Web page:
Source: China Aid
Photo: China Aid. Children meeting at Early Rain Covenant Church

Easter Prayers for Muslims


The Quran is the Muslim holy book. Chapter 4, Verse 157 of the Quran says, “[They claimed]…’We killed Christ Jesus the son of Mary, the Apostle of God,’ but they killed him not, nor crucified him, but so it was made to appear to them…” (Sura 4:157, Yusuf Ali translation).

So Muslims do not believe that Jesus was crucified. During the Easter season, pray that Muslims will understand that Jesus died, rose again, and conquered death.

Pray especially for radical Muslims who persecute Christians. Pastor Richard Wurmbrand, the founder of The Voice of the Martyrs, said, “They will not succeed in making us hate them.” Their persecution of Christians will just make us want to do more to bring them the message of Christ. If they understand what Jesus taught, they will no longer wasn’t to persecute others.

Damascus Today

The following information is from Bold Believers in Syria, available in the Downloads section.

“So the Lord said to him, ‘Arise and go to the street called Straight, and inquire at the house of Judas for one called Saul of Tarsus, for behold, he is praying’ ” (Acts 9:11).

(The verse above is from the story about Saul in the Book of Acts. The Lord was speaking to Ananias. The Judas in the story is not the one who betrayed Jesus.)

Damascus is the capital of Syria. Straight Street is still a street in Damascus today. Visitors can see the street where Saul stayed after his encounter with Jesus on the way to the city. In the Chapel of Saint Ananias in Damascus, Christians can remember the events in Saul’s life. (See the previous post.)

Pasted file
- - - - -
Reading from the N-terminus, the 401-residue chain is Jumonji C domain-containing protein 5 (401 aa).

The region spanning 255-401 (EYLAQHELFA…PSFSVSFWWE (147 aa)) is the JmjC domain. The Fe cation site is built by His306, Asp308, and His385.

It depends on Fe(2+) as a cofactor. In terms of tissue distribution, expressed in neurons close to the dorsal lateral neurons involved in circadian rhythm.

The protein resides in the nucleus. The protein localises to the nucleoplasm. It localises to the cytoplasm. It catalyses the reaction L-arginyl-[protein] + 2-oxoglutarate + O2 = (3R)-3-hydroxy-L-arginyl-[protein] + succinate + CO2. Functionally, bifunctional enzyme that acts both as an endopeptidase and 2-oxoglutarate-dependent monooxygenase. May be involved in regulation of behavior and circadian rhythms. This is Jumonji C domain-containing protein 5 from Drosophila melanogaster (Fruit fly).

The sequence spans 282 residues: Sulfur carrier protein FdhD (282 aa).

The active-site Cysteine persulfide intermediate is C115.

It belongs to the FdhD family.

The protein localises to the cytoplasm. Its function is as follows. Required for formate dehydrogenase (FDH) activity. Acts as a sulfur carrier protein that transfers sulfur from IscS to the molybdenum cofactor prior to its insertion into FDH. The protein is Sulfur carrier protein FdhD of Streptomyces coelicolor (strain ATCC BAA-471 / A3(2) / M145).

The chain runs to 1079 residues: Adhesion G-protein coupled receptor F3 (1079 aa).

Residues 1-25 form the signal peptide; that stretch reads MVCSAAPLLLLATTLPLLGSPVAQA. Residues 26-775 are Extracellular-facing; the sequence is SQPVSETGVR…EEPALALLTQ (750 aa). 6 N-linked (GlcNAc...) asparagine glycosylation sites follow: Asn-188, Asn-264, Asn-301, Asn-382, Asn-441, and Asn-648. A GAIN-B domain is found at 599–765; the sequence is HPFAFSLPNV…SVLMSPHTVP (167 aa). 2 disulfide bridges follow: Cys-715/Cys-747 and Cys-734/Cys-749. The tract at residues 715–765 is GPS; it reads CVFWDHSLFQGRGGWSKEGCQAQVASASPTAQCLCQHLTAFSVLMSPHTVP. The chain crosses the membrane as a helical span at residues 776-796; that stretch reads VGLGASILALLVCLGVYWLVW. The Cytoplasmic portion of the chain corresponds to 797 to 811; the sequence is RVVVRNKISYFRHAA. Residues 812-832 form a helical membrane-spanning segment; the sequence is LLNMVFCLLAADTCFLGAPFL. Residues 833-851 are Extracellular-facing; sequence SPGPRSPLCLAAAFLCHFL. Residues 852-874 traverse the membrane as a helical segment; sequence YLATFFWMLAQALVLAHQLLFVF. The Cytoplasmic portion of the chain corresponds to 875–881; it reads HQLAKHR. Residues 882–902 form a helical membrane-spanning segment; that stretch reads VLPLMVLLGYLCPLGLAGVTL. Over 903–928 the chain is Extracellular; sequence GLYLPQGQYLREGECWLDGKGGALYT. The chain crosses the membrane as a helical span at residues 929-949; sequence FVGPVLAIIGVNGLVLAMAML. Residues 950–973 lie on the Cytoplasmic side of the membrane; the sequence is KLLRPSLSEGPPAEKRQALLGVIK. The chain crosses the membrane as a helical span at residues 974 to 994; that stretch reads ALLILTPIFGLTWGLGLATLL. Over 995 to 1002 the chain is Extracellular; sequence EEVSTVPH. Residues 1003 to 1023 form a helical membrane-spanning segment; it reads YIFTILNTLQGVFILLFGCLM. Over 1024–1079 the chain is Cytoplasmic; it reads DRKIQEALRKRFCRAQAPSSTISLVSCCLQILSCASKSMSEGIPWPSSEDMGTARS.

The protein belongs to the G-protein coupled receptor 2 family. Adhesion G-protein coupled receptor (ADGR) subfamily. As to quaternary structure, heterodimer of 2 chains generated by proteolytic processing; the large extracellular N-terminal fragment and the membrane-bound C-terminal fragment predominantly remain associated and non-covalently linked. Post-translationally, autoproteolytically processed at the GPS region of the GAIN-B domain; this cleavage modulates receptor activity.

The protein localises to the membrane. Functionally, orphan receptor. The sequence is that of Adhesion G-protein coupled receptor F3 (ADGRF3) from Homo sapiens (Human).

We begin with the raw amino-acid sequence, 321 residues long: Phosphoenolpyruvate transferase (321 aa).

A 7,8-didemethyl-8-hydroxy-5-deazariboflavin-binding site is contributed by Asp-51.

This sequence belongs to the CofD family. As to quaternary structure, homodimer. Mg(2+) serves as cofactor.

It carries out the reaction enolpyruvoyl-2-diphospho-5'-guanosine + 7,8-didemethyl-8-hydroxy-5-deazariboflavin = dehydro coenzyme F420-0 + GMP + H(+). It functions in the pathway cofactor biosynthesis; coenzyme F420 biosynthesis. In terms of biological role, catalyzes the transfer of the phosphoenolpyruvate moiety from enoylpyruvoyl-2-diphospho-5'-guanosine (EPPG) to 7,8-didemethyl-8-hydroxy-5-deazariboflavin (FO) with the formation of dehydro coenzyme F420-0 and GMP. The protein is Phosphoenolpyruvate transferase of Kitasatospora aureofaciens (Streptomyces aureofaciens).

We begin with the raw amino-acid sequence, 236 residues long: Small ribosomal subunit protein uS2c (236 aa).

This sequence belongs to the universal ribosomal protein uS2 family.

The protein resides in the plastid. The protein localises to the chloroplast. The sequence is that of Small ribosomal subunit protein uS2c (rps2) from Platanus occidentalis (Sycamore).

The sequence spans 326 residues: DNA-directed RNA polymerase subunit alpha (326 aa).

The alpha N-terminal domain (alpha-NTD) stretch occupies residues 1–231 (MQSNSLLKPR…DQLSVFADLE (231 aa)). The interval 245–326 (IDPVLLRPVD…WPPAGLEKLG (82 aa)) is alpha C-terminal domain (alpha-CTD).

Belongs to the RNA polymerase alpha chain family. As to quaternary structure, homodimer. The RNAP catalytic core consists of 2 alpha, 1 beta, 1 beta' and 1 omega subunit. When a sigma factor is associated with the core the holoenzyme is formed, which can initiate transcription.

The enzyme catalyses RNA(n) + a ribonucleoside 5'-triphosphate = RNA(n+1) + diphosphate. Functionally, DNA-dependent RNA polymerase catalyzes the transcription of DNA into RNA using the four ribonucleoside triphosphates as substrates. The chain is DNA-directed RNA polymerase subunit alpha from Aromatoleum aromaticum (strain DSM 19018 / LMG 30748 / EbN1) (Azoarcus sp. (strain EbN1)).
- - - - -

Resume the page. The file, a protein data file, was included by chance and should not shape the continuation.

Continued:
Damascus Rose
The Damascus rose is a flower named after the Syrian city. Oil from the flower is used in perfume and cosmetics.

Damascus Steel
Damascus steel was used to make strong knives and swords. People who made them kept their method a secret. After a while the secret was lost, and no one remembered how to make the knives and swords. Damascus steel was said to be “superplastic,” meaning it would be easily shaped when heated. But it was very strong when it was cool.

Damask Cloth
Damask cloth, named after the city of Damascus, is used for furniture coverings, tablecloths, and sometimes clothing. The cloth is thick and is decorated in distinctive patterns.

The following information is from The Voice of the Martyrs’ Global Prayer Guide. Syrian Christians’ lives have been severely disrupted since the civil war began in 2011. Between 750,000 and 1 million Christians have fled the country. In the same period, many Muslims have come to Christ.

Churches in Syria have been a beacon of hope and a source of peace for Syrians of all backgrounds throughout the war. Syrians come to the church for a number of reasons: out of desperation, in search of food, in search of meaning and truth, and many times with questions about the hope that Syrian Christians have.

The news that neighboring host countries may send Syrian refugees home brings optimism for Syrian believers, because those who came to faith in nearby countries could return and strengthen local churches.